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Every Pet Deserves A Good Home…

Chicken Jerky Recipe for dogs

Yummy super-simple treat… and it’s also super-popular with dogs and healthy. Chicken Jerky is a Treat made from thin strips of chicken slow baked to almost the point of crispness.

Ingredients

1 pound chicken breasts (I baked three pounds!)

Start by preheating your oven to 170 or 180 degrees, depending on how low your oven will go. While that’s preheating, assemble the chicken. I used frozen chicken breast tenderloins (this is a great way to use any chicken you’ve got that’s become freezer burned!)

I had thawed the frozen chicken breasts by putting them in the refrigerator overnight…and woke up to find they were still frozen! I put the chicken in a big bowl of cold water for about 15 minutes which thawed it enough to slice with a sharp knife. TIP: It’s easier to slice the chicken when it’s semi-frozen rather than completely thawed; you can use the heel of your hand on the knife to “chop” the slices rather than trying to saw through thawed meat.

The only difficult part of this dog treat recipe is the slicing; you’ll want to slice the chicken no more than about 1/4 inch wide. Slice with the grain of the chicken, rather than against it; this will make the treats a little chewier and make them last a LITTLE bit longer when you give them to your dogs.

Slice up the chicken and place it on a greased cookie sheet; be sure to use one with a slight edge because there will be water and juices from the chicken during the first hour of cooking. Leave about a 1/2 inch or so between slices and just make sure they’re not touching.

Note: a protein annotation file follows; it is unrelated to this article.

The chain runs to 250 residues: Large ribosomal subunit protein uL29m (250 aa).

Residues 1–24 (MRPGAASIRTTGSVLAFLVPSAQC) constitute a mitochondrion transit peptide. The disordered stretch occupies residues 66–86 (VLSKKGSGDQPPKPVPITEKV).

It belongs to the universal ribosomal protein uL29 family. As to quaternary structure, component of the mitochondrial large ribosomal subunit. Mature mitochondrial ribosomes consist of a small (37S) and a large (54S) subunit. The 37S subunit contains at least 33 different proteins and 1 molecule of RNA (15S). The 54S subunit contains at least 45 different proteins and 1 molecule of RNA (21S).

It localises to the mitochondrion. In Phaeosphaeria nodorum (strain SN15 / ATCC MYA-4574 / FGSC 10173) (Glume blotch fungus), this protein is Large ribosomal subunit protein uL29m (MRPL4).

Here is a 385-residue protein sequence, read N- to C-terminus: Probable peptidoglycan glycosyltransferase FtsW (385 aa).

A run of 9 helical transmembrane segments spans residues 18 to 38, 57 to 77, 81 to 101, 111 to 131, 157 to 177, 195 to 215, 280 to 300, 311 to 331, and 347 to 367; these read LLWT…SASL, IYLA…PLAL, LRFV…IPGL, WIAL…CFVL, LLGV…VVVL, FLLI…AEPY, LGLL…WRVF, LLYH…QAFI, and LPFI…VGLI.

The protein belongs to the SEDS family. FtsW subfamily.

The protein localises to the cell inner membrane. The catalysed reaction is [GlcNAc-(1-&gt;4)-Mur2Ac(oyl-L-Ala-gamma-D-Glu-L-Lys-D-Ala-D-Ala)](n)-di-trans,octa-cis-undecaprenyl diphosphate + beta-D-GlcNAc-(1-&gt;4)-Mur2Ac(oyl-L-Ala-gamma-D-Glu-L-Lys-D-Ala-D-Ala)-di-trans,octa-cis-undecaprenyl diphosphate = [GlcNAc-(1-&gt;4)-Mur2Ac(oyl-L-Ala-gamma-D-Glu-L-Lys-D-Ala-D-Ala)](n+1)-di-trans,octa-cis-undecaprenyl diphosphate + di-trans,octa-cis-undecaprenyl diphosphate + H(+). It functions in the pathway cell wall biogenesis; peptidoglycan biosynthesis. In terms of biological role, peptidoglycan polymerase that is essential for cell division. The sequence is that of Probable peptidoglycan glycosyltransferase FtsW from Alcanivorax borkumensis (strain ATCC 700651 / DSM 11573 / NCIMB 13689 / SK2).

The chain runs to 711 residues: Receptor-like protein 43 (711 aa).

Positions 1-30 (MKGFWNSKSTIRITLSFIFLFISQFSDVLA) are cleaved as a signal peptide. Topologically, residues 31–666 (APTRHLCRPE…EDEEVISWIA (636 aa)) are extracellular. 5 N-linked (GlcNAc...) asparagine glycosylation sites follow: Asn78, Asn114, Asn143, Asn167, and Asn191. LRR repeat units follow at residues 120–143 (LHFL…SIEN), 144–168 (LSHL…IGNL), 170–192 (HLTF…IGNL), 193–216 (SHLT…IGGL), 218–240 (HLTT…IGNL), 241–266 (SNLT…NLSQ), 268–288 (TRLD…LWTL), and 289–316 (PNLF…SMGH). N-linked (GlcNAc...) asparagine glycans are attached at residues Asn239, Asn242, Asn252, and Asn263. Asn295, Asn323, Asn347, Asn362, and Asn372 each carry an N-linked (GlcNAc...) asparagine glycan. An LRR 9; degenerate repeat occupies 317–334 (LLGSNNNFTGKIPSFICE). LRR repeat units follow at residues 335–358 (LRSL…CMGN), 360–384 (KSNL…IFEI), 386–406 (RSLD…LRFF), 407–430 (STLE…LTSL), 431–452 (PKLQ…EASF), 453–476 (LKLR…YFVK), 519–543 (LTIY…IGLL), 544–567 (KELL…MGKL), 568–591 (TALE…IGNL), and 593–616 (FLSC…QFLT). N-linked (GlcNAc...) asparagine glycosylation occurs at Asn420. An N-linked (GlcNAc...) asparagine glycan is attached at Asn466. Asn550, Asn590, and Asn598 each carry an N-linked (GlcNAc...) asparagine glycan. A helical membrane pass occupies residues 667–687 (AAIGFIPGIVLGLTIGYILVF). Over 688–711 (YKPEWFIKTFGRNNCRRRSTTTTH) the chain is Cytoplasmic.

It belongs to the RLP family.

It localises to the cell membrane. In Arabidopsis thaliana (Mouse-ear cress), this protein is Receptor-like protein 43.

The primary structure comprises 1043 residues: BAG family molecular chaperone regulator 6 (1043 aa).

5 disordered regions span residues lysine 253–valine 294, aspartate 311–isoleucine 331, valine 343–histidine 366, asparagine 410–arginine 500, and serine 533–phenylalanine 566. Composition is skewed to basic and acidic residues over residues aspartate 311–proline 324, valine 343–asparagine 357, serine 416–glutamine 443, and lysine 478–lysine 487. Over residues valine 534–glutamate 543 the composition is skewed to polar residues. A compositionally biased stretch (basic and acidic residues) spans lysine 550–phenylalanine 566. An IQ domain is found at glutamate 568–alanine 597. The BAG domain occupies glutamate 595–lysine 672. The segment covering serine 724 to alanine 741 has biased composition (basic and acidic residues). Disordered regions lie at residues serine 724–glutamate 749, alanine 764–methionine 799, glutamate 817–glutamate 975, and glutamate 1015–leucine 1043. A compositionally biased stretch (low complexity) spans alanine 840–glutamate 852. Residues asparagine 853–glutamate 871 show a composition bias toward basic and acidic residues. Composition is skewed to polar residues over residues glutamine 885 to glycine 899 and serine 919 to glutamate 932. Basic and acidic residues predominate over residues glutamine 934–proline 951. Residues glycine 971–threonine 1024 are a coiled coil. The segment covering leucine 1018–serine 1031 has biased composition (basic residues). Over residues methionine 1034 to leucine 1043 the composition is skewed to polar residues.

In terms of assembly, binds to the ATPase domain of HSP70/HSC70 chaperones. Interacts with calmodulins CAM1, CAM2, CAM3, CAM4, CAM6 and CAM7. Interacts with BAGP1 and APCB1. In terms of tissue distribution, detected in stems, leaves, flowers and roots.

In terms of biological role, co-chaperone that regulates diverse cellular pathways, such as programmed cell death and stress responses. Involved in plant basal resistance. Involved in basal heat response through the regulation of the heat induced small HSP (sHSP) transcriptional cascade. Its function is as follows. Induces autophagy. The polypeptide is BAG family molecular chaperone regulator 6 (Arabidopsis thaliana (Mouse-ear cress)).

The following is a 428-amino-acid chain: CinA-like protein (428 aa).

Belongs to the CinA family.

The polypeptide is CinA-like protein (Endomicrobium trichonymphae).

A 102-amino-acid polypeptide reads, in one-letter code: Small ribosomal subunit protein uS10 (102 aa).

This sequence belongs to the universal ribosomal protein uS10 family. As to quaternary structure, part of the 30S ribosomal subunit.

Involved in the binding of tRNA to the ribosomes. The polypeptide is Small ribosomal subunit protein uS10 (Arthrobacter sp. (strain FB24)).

Once you’re finished slicing, pop the cookie sheets in the oven and bake for two hours. After two hours, check the slices and see if they’re dry. You don’t want them to be crispy to the point of snapping but you do want them to be very chewy. (They should look like a very done french fry.) Because I baked three pounds of chicken at once, I had to bake my treats for an 90 minutes and I flipped the slices with a spatula after two hours of baking.

When they’re done, remove the treats from the oven and cool on a drying rack. If you don’t have one (I don’t), just flip a dish drainer over and drape with a dish towel then put your treats on the towel to dry. (You just want to get the treats up off the metal cookie sheets so they’ll cool crispier. A wicker basket flipped over and draped with a cup towel work work great, too.)

When the treats are completely cool, bag them in zippered bags or pop them in an airtight container and refrigerate. You can also freeze the treats for several months. Be warned, though: these are VERY popular treats…they’ll go fast! (Cats also love them!)

Dog owners cautioned about chicken jerky treats

Chicken jerky treats may be behind illness and even death in hundreds of dogs nationwide, and the FDA is urging dog owners to beware.

After receiving hundreds of reports of sickened or killed dogs, the FDA has issued a warning about the treats after they were linked to a disease similar to Fanconi syndrome, which can be fatal.

Veterinarian Dean Aldridge of Flathead Pet Emergency explained, "That’s a syndrome where the kidneys are unable to retain electrolytes, so you get electrolyte imbalances that can be fatal. For example, the potassium rates could drop to the point where the heart stops."

No cases have yet been diagnosed in the Flathead Valley, but there have been hundreds of cases nationwide and several in Montana, including a golden retriever that belongs to the Lacopini family in Billings. Aldridge says if it’s caught early, this condition can be treated, but warns that’s not always the case.

Aldridge said, "In most cases with the jerky treats, it’s a correctable syndrome. It’s just that it takes a lot of work and a lot of care. Measuring electrolytes, supplementing electrolytes, until the time that the kidneys do come back around. In some cases it is fatal though, you just can’t get ahead of it."